The changes taking place in the Soviet Union under Gorbachev have generated a host of interpretations. In this controversial book, Ernest Mandel shows that commentators have signally failed to provide lasting insight into Soviet society in the age of perestroika. To begin with, most were so dazzled by Gorbachev's charisma and his bold tactics that they failed to investigate the barriers to change which still existed, or to consider the social forces capable of bringing about a revolutionary transformation.
Although glasnost has made spectacular advances, the power of the Soviet nomenklatura has so far survived intact. Despite the spread of democratic debate and the growth of nationalist movements, a formidable bureaucracy — based on the top levels of the Party, state administration and security forces — has never relinquished its grip. Mandel argues that, without broad popular involvement and a willingness to concede basic democratic rights like national ..If-determination, the whole project of reform ill be doomed. However, he remains optimistic hat a newly awakened workers' movement and public opinion may yet seize the initiative and rive the bureaucracy beyond perestroika.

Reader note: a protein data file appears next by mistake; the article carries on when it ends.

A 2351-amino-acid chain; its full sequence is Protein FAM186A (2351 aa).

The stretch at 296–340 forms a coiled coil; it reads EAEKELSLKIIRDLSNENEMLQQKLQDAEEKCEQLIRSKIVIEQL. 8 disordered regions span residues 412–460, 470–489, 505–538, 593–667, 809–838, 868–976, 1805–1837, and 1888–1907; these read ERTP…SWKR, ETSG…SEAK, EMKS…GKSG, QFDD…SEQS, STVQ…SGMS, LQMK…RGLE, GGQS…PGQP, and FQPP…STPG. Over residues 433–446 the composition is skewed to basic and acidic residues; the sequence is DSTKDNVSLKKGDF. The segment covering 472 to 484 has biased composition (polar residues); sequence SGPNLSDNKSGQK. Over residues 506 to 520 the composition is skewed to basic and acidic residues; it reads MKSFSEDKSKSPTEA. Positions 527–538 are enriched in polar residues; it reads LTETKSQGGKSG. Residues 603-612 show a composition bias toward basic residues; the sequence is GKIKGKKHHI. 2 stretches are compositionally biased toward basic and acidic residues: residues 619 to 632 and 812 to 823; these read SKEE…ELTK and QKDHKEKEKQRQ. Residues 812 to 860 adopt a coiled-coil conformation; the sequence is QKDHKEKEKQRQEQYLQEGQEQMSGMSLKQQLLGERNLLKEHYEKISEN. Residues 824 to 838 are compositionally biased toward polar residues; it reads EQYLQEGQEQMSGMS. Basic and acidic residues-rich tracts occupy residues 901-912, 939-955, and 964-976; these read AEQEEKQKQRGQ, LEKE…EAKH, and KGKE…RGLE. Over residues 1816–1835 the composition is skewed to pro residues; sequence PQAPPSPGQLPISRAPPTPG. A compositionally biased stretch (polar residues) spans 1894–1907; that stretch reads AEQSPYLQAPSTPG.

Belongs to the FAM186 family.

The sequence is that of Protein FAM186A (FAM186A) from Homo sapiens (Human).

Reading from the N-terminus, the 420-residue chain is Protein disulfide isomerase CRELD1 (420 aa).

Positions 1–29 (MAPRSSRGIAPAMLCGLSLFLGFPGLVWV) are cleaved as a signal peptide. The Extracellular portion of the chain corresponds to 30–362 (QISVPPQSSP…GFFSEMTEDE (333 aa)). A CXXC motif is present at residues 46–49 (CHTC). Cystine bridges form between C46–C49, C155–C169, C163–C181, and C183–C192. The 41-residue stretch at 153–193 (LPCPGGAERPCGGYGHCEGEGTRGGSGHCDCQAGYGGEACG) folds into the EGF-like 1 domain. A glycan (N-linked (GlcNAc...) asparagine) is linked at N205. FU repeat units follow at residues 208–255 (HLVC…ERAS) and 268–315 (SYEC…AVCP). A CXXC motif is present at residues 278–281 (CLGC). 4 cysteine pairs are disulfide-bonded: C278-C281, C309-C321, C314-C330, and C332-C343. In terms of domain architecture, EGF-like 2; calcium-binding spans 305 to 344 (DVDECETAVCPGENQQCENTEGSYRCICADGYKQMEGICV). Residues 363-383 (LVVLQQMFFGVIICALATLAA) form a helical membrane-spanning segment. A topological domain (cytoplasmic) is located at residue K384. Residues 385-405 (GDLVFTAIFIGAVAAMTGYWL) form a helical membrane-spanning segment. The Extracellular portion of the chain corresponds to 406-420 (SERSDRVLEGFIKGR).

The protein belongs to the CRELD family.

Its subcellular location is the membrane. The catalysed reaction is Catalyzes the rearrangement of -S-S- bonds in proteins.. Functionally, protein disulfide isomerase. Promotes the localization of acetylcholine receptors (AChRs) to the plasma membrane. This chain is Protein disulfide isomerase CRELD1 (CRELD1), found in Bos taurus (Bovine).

Distinguished not only by its original analysis of events which have confounded so many analysts but also by the mass of information on Soviet economic problems, on bureaucratic privilege, and on the forms of worker resistance o which they have given rise, this substantially revised edition will be indispensable reading.